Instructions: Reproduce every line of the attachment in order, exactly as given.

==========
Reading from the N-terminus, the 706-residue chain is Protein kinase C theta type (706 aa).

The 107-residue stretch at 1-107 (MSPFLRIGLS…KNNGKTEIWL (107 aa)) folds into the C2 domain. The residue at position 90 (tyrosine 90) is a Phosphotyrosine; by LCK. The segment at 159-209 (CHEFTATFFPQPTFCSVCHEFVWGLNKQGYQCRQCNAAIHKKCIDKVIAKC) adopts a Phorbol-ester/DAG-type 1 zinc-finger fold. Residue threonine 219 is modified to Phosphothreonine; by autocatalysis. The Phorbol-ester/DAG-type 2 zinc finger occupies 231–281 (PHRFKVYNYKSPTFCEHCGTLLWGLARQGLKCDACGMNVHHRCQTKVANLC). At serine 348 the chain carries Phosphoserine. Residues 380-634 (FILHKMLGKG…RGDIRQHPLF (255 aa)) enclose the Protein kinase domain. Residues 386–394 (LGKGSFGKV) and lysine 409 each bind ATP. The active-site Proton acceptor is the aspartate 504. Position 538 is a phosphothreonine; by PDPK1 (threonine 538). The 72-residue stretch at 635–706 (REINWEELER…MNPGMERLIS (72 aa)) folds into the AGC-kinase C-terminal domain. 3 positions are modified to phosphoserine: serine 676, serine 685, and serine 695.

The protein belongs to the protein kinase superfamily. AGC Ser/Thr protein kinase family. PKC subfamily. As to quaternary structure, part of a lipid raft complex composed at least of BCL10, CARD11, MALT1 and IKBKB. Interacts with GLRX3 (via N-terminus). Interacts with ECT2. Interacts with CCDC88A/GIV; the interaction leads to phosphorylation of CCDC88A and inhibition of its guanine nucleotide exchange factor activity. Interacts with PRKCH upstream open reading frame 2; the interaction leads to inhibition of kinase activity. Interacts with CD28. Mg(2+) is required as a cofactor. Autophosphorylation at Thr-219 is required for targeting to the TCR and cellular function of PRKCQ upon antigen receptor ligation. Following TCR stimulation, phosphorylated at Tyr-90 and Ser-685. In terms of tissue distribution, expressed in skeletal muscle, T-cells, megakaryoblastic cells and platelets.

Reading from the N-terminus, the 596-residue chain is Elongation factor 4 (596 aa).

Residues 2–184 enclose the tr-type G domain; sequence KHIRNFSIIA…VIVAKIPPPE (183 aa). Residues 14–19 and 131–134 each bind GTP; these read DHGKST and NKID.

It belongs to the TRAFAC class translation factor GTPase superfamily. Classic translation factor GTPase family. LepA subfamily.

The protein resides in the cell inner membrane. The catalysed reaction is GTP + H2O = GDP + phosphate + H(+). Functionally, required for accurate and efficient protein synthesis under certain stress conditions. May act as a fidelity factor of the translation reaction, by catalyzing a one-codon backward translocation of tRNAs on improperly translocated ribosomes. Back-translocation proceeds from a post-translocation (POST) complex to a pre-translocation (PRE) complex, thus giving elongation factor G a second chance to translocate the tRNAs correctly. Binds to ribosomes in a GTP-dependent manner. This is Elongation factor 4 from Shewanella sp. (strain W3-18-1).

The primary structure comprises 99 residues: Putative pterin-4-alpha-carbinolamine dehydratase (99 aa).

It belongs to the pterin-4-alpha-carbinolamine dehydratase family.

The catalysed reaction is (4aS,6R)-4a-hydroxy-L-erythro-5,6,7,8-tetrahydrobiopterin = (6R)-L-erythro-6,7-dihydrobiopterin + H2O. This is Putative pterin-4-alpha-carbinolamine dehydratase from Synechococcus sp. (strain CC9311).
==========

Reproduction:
Reading from the N-terminus, the 706-residue chain is Protein kinase C theta type (706 aa).

The 107-residue stretch at 1-107 (MSPFLRIGLS…KNNGKTEIWL (107 aa)) folds into the C2 domain. The residue at position 90 (tyrosine 90) is a Phosphotyrosine; by LCK. The segment at 159-209 (CHEFTATFFPQPTFCSVCHEFVWGLNKQGYQCRQCNAAIHKKCIDKVIAKC) adopts a Phorbol-ester/DAG-type 1 zinc-finger fold. Residue threonine 219 is modified to Phosphothreonine; by autocatalysis. The Phorbol-ester/DAG-type 2 zinc finger occupies 231–281 (PHRFKVYNYKSPTFCEHCGTLLWGLARQGLKCDACGMNVHHRCQTKVANLC). At serine 348 the chain carries Phosphoserine. Residues 380-634 (FILHKMLGKG…RGDIRQHPLF (255 aa)) enclose the Protein kinase domain. Residues 386–394 (LGKGSFGKV) and lysine 409 each bind ATP. The active-site Proton acceptor is the aspartate 504. Position 538 is a phosphothreonine; by PDPK1 (threonine 538). The 72-residue stretch at 635–706 (REINWEELER…MNPGMERLIS (72 aa)) folds into the AGC-kinase C-terminal domain. 3 positions are modified to phosphoserine: serine 676, serine 685, and serine 695.

The protein belongs to the protein kinase superfamily. AGC Ser/Thr protein kinase family. PKC subfamily. As to quaternary structure, part of a lipid raft complex composed at least of BCL10, CARD11, MALT1 and IKBKB. Interacts with GLRX3 (via N-terminus). Interacts with ECT2. Interacts with CCDC88A/GIV; the interaction leads to phosphorylation of CCDC88A and inhibition of its guanine nucleotide exchange factor activity. Interacts with PRKCH upstream open reading frame 2; the interaction leads to inhibition of kinase activity. Interacts with CD28. Mg(2+) is required as a cofactor. Autophosphorylation at Thr-219 is required for targeting to the TCR and cellular function of PRKCQ upon antigen receptor ligation. Following TCR stimulation, phosphorylated at Tyr-90 and Ser-685. In terms of tissue distribution, expressed in skeletal muscle, T-cells, megakaryoblastic cells and platelets.

Reading from the N-terminus, the 596-residue chain is Elongation factor 4 (596 aa).

Residues 2–184 enclose the tr-type G domain; sequence KHIRNFSIIA…VIVAKIPPPE (183 aa). Residues 14–19 and 131–134 each bind GTP; these read DHGKST and NKID.

It belongs to the TRAFAC class translation factor GTPase superfamily. Classic translation factor GTPase family. LepA subfamily.

The protein resides in the cell inner membrane. The catalysed reaction is GTP + H2O = GDP + phosphate + H(+). Functionally, required for accurate and efficient protein synthesis under certain stress conditions. May act as a fidelity factor of the translation reaction, by catalyzing a one-codon backward translocation of tRNAs on improperly translocated ribosomes. Back-translocation proceeds from a post-translocation (POST) complex to a pre-translocation (PRE) complex, thus giving elongation factor G a second chance to translocate the tRNAs correctly. Binds to ribosomes in a GTP-dependent manner. This is Elongation factor 4 from Shewanella sp. (strain W3-18-1).

The primary structure comprises 99 residues: Putative pterin-4-alpha-carbinolamine dehydratase (99 aa).

It belongs to the pterin-4-alpha-carbinolamine dehydratase family.

The catalysed reaction is (4aS,6R)-4a-hydroxy-L-erythro-5,6,7,8-tetrahydrobiopterin = (6R)-L-erythro-6,7-dihydrobiopterin + H2O. This is Putative pterin-4-alpha-carbinolamine dehydratase from Synechococcus sp. (strain CC9311).